It is to be hoped that the Canadian Forces' efforts to win hearts and minds in Afghanistan are more subtle than the gunboat diplomacy the Prime Minister has employed in his attempt to convince Nova Scotians he has a valid position on the Atlantic Accord.
Lost in the fog of federal-provincial war on the equalization issue are the facts, which have been sublimated to threats and bluster by both sides. From Ottawa's point of view that is particularly unfortunate, since the facts suggest that Nova Scotia's case is built on sand.
Under the newly enriched equalization formula proposed in the budget, Nova Scotia's fiscal capacity -- the ability of a province to raise its own revenues -- will rise above the national average. However, under the budget arrangement, a fiscal capacity cap kicks in to ensure that the province does not start raking in more cash than Ontario or Alberta, the two wealthiest provinces, neither of which receives equalization. What Nova Scotia wants is that this cap be removed -- a move that would see Nova Scotia's fiscal capacity rise above that of Ontario. Nova Scotia argues that its offshore revenues and the issue of equalization are separate and unrelated.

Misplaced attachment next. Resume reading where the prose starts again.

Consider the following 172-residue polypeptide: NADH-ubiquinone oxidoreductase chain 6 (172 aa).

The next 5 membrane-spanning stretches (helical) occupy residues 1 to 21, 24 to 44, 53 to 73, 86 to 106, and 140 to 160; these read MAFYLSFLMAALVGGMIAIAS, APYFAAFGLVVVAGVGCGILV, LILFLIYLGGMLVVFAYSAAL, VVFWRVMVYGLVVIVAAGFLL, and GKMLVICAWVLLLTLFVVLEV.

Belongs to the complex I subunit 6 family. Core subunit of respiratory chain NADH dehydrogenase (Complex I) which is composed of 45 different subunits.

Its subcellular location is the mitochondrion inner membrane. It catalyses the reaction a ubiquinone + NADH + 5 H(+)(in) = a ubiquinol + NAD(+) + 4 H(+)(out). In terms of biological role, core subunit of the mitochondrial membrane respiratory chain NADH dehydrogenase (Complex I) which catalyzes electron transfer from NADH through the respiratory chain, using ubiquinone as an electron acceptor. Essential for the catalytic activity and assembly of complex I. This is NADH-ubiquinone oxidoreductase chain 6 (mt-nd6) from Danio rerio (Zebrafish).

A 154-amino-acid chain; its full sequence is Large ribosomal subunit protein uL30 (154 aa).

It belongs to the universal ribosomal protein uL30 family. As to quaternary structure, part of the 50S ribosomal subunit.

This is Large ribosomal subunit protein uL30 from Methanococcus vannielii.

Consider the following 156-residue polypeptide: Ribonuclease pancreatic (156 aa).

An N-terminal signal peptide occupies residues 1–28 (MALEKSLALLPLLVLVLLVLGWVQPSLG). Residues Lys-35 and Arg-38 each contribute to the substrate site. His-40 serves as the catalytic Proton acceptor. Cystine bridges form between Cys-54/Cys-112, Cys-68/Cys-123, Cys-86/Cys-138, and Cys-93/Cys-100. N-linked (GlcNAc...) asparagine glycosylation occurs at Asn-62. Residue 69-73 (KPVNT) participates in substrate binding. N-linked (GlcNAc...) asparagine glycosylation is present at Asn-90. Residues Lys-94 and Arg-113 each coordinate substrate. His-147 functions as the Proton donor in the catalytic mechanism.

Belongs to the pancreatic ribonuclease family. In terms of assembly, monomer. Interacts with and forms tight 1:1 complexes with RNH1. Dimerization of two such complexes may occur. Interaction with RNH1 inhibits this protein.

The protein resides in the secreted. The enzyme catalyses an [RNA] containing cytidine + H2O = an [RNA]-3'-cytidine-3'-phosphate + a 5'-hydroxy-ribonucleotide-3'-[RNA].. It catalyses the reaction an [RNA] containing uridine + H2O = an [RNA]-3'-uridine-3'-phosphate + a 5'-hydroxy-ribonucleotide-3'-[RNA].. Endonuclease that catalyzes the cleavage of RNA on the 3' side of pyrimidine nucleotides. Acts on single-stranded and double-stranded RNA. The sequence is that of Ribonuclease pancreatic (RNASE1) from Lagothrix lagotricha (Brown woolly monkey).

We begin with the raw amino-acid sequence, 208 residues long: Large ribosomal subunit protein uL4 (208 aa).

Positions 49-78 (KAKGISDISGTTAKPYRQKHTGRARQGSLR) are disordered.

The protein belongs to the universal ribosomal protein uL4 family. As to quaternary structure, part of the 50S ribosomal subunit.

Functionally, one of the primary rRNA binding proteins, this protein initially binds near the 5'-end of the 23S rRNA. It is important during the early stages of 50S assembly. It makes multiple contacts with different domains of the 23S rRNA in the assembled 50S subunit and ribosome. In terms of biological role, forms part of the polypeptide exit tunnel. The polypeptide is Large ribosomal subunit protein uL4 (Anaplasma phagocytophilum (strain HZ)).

But this is ridiculous. No government could agree to such an arrangement from a simple fairness point of view, even if it made the extremely rash promise to do just that during the heat of a general election campaign.